Keep in mind that you might be able to reduce your federal tax bill through contributions to a 401(k) or IRA. There may be other deductions that lower your taxable income, too.

RelatedMinimize your tax bill: top legal and illegal methods to paying less taxes

$35,000 per year is how much biweekly?

Many employers pay on a biweekly schedule, issuing paychecks every two weeks. If yours pays this way, you can use the biweekly earnings estimate to help you plan your budget, including saving for emergencies.

If you owed absolutely nothing in taxes, you could expect to make $1,341.60 every two weeks. Since you’re probably paying taxes, you could use a program to help calculate how taxes would affect your paychecks.

$35,000 per year is how much per month?

The first instinct might be to simply double the biweekly check amount to get $2.683.20 per month. However, not every month is exactly four weeks long, so some months will actually give you “extra” paychecks.

You can do a rough estimate by simply dividing $35,000 by 12 to get $2,916.67 per month. Remember, though, you might not get paid monthly, so do your planning based on your compensation schedule.

Is $35,000 per year a good salary?

How good a $35,000 salary is depends largely on where you live. The Bureau of Labor Statistics (BLS) lists the latest average hourly wage in the U.S. on private payrolls as $33.44 as of May 2023.

Earning $16.77 per hour puts you below the national average. But keep in mind that $35,000 a year will stretch a lot further in Midwestern or Southern states like Ohio and Tennessee that have a lower cost of living. Contrariwise, it would be really tough to manage on a $35,000 salary without supplemental income of some kind in more expensive regions like the Northeast and the West coast

How to increase your income

If you’re making a $35,000 a year salary, you may be searching for ways to increase your income or hourly wage. Often, it's most efficient to ask for a raise at your main place of employment or take a higher-paying job with a new employer.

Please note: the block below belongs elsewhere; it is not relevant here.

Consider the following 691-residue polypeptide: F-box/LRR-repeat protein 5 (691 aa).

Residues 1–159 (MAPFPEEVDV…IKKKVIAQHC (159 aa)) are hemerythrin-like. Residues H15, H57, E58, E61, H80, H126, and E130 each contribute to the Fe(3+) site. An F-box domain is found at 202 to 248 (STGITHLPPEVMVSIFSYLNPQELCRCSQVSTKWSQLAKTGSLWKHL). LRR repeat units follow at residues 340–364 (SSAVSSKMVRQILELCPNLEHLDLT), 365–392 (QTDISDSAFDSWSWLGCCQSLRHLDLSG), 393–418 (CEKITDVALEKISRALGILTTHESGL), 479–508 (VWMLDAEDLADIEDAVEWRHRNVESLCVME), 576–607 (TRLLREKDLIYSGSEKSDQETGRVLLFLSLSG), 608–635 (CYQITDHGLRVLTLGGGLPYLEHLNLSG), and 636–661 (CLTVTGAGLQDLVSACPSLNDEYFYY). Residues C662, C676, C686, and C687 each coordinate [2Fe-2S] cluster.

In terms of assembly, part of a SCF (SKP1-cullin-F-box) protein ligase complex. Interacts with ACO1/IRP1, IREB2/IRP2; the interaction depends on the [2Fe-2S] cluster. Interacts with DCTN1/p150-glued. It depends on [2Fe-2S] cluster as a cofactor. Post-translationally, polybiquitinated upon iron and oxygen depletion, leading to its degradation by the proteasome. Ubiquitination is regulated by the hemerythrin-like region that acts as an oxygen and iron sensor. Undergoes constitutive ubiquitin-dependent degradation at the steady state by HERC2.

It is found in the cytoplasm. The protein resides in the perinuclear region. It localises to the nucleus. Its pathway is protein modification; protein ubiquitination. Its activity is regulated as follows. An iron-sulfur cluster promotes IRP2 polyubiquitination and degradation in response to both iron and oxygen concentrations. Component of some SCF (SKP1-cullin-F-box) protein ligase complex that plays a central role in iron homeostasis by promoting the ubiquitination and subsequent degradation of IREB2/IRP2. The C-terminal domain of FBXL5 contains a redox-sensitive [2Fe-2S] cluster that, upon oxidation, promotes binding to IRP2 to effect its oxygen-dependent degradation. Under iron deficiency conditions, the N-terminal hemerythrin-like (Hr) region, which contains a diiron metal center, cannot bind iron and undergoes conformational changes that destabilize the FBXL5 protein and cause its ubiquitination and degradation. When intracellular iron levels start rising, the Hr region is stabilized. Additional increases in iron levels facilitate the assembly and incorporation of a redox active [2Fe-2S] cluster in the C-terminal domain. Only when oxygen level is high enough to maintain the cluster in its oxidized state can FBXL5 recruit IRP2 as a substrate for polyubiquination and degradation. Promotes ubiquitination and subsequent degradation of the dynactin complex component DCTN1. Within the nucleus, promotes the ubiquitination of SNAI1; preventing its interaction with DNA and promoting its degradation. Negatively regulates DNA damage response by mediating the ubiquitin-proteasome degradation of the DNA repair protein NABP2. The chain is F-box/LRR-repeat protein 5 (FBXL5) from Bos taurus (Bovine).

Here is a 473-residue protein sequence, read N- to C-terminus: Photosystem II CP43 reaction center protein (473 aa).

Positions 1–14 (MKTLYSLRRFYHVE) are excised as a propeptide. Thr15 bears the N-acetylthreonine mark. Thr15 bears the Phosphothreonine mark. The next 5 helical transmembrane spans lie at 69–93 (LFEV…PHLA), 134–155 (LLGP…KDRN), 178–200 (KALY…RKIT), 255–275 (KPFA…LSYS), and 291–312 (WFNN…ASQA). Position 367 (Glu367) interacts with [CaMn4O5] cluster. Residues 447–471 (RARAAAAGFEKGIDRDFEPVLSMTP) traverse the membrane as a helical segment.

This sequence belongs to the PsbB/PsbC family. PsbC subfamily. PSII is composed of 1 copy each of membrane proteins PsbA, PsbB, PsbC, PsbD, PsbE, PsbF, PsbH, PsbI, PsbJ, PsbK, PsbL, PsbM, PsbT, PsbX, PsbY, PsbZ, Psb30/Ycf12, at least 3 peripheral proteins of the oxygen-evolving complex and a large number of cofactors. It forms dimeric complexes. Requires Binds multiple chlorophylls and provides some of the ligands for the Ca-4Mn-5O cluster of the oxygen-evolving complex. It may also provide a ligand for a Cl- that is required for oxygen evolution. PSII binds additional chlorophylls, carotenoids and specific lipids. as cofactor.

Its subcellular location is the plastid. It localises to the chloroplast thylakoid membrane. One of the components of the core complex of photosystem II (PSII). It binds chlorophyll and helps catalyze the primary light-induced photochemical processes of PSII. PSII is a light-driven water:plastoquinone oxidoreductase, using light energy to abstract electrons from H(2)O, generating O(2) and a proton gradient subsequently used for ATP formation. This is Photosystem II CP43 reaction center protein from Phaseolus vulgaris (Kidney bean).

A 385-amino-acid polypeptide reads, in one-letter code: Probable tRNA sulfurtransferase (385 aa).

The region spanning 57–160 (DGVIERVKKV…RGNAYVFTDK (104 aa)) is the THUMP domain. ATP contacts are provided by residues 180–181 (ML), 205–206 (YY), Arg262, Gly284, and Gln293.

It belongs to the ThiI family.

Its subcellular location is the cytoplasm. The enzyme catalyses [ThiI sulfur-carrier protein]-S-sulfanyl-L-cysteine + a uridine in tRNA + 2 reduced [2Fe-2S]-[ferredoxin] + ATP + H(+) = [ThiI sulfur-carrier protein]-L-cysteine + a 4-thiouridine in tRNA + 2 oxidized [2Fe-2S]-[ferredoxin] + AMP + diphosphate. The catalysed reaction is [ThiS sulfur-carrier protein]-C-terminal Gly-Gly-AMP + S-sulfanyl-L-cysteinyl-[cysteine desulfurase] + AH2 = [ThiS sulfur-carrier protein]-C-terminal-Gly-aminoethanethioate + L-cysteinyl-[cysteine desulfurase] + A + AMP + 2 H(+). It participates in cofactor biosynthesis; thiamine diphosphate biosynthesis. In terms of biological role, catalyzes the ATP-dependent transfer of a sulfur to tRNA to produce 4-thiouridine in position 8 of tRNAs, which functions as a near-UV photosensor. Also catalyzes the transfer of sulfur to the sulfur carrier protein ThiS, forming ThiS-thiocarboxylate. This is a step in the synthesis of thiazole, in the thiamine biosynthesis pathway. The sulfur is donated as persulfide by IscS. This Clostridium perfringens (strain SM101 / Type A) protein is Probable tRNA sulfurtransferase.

But if neither of those strategies are realistic options right now, you might explore passive investments and income streams that put more money in your pocket without taking more of your time. While your $35,000 income may not leave a ton of wiggle room, you could start investing even small amounts in stocks, including dividend stocks.

Working more is another option. Over the long term, this is a less-optimum way to increase your income. But it can help you make ends meet and reach your goals. This can sometimes be in the form of overtime or taking on a side hustle in your free time such as freelancing or gigging through a carshare or food delivery platform.

The bottom line

A $35,000 salary would bring in about $16.77 per hour if you work full-time. You can adjust that hourly rate if you work part-time, and vacation time will also be a factor. Other benefits like health care or flexible work arrangements could make a job paying this salary more worthwhile.

While this isn’t a terribly high hourly rate, and taxes will drop it even lower, there are ways to increase your income. Working towards a higher-paying job or setting up passive income opportunities could help you set up a more comfortable financial future.

Small but mighty investing tips

About the Author

Kate Underwood

Kate Underwood

Freelance Contributor

Kate Underwood is a freelance contributor for Moneywise.

What to Read Next


The content provided on Moneywise is information to help users become financially literate. It is neither tax nor legal advice, is not intended to be relied upon as a forecast, research or investment advice, and is not a recommendation, offer or solicitation to buy or sell any securities or to adopt any investment strategy. Tax, investment and all other decisions should be made, as appropriate, only with guidance from a qualified professional. We make no representation or warranty of any kind, either express or implied, with respect to the data provided, the timeliness thereof, the results to be obtained by the use thereof or any other matter.